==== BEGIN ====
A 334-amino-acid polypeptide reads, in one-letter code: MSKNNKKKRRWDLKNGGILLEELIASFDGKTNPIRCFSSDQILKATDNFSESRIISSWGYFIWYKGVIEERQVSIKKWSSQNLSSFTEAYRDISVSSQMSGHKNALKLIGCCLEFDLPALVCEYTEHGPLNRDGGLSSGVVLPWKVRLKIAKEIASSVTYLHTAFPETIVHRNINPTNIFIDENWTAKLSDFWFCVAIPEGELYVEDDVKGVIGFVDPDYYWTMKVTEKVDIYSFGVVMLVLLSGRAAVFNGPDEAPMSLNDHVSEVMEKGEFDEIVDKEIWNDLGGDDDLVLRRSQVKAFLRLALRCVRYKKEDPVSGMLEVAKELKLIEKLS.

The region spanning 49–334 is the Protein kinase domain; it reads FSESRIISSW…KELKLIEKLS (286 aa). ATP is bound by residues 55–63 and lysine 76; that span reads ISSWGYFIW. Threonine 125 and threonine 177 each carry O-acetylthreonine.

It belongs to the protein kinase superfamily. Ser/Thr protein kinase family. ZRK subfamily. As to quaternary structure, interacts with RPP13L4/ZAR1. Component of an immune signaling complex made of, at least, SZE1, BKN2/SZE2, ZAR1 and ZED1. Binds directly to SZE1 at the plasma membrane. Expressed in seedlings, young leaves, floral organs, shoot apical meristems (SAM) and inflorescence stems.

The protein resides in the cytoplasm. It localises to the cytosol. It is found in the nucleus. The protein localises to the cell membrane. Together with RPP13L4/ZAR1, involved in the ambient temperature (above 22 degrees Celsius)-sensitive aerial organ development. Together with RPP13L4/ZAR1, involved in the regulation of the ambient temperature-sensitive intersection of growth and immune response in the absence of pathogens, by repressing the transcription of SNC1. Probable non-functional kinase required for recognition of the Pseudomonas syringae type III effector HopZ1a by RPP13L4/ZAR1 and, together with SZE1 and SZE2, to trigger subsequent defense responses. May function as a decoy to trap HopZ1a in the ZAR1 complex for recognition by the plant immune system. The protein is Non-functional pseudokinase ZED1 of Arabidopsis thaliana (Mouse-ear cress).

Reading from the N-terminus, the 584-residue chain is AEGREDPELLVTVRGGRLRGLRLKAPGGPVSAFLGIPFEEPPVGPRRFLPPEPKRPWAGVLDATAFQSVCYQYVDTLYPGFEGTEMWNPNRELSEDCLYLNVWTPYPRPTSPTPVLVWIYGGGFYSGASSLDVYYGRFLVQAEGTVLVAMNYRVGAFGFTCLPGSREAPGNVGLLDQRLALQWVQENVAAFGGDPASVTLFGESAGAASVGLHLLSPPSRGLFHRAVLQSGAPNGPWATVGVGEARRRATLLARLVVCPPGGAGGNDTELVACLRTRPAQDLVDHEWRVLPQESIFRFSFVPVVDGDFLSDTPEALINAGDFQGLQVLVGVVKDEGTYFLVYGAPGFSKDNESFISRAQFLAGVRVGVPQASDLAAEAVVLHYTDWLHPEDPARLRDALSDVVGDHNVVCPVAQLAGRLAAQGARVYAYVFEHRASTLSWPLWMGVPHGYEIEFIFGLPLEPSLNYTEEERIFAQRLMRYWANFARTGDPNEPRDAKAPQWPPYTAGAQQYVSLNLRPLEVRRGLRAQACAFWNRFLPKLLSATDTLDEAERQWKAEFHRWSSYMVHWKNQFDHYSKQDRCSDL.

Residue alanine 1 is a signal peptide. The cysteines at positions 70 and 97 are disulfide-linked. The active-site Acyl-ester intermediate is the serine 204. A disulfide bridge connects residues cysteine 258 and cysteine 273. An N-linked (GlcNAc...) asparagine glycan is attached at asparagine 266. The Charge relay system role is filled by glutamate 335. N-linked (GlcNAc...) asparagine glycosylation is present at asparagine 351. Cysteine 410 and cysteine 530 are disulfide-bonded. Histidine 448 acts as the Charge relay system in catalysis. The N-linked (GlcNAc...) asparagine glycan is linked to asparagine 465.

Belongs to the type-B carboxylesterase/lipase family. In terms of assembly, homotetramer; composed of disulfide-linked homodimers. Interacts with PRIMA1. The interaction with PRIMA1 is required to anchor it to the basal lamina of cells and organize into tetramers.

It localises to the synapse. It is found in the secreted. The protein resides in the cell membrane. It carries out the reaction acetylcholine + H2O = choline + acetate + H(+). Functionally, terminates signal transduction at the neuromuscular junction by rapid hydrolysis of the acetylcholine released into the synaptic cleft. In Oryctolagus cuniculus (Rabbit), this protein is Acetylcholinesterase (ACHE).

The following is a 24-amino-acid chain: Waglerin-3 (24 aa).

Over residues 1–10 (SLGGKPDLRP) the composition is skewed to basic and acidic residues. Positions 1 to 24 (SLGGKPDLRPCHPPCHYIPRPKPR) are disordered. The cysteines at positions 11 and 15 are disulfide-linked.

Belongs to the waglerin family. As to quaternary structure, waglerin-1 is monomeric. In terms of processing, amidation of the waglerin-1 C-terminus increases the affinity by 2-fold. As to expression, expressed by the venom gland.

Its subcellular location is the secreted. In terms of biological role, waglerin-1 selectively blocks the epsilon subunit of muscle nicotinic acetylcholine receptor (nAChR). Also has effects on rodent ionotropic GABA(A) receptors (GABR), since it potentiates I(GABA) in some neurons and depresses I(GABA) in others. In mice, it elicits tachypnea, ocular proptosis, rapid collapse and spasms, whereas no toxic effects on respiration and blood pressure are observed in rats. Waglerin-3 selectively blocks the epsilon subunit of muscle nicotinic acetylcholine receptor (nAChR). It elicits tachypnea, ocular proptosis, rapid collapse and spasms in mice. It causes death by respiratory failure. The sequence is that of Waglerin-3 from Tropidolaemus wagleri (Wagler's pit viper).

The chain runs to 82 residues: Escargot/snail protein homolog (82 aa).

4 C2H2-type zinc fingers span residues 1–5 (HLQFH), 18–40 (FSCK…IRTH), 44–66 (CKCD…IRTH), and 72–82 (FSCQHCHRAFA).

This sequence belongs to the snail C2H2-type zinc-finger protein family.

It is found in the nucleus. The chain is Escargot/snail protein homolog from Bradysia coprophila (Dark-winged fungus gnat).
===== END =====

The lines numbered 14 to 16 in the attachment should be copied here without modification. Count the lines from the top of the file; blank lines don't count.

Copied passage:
4 C2H2-type zinc fingers span residues 1–5 (HLQFH), 18–40 (FSCK…IRTH), 44–66 (CKCD…IRTH), and 72–82 (FSCQHCHRAFA).

This sequence belongs to the snail C2H2-type zinc-finger protein family.

It is found in the nucleus. The chain is Escargot/snail protein homolog from Bradysia coprophila (Dark-winged fungus gnat).